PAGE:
The executives of Indonesia’s largest banks, state-owned Bank Mandiri and Bank BNI, collectively asserted earlier this month they were ready to compete in Singapore — a place where almost all the world’s giant banks are strongly entrenched — provided they were given more leeway to expand services on the island state.
No wonder both banks seemed to be the most aggressive in lobbying Bank Indonesia (BI) to use the planned acquisition of Indonesia’s sixth largest bank, Bank Danamon, by Singapore’s Bank DBS, as a bargaining chip to obtain easier access for Indonesian banks to expand services in Singapore.
But while the statements of state bankers can be brushed aside simply as harmless remarks for confidence-building, most analysts here doubt the credibility of these statements, questioning the ability of Indonesian banks to compete in Singapore, where the banking market is already quite mature.
None other than BI’s Deputy Governor Halim Alamsyah bluntly stated early last week that Indonesian banks were not yet fit for competing neck and neck with their counterparts in Southeast Asia due to a lack of capital and inefficiencies in their operations.
In fact, Halim simply amplified the point made by BI Governor Darmin Nasution at the annual Bankers’ Dinner late last month, which said that generally Indonesian banks were still less efficient than their Southeast Asian counterparts.
Darmin cited one major indicator of gross inefficiency: The cost-to-income ratio of Indonesian banks averaged 75 percent, compared to a range of 40-60 percent in other ASEAN countries. Many of the local banks even had a cost-to-income ratio of more than 90 percent.
The inefficiency certainly affects the banks’ intermediation capabilities as they have to impose unusually high lending rates, sometimes as high as 30 percent for microcredits.
Another glaring shortcoming is the fact that only about four percent of banks’ third-party funds are placed in the interbank market, while only the 10 largest banks enjoy excess liquidity. This not only causes oligopoly in the deposit market but also forces the other 110 banks to compete fiercely for deposits, thereby further contributing to raising interest rates.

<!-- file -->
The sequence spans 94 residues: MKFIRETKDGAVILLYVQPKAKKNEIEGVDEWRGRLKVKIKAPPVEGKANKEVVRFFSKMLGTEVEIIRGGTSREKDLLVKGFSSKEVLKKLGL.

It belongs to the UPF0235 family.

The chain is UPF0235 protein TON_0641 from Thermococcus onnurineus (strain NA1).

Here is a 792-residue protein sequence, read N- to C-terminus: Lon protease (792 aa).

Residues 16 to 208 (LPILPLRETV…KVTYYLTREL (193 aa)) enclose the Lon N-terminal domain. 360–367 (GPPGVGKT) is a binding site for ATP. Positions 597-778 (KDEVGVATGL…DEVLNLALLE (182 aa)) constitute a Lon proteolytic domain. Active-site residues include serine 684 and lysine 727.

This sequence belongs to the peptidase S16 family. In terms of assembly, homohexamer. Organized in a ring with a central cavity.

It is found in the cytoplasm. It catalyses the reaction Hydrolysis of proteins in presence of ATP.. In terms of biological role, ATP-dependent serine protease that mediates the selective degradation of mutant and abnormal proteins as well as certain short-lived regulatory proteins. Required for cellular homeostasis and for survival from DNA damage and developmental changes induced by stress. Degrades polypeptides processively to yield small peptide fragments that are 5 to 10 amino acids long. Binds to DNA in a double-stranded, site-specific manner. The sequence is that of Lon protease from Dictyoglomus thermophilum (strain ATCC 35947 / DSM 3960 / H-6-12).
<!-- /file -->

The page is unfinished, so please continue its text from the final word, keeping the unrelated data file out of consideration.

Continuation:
Low capital standards are another reason why Indonesian banks — which have just recovered from near bankruptcy during the 1997/1998 crisis — lack competitiveness. Even though Indonesia is the largest economy in the ASEAN region, Bank Mandiri, its largest bank, ranks only the seventh largest in the region. Only four of Indonesia’s 120 banks ranked among the top 20 banks in the region.
Putting his money where his mouth is, Darmin announced at the Bankers’ Dinner a package of new regulations to force banks to consolidate and prepare for the free financial service market in ASEAN, scheduled for 2020.
Darmin appeared impatient with the snail’s pace of bank consolidation.
One of the regulations will launch a multiple-license system, which will tie the expansion of foreign and national bank networks and services to capital and good governance standards starting next year.
This requirement will force a faster pace of consolidation in the banking industry, decreasing the number of commercial banks. Hopefully, these new regulations will not suffer a similar fate as those of the 2004 Indonesian banking architecture, which has by and large remained on the shelf.
But consolidation would have been much faster had the government allowed the Deposit Insurance Corporation to halve the maximum amount of deposits covered by its guarantee scheme from Rp 2 billion (US$207,000) per account at a single bank at present.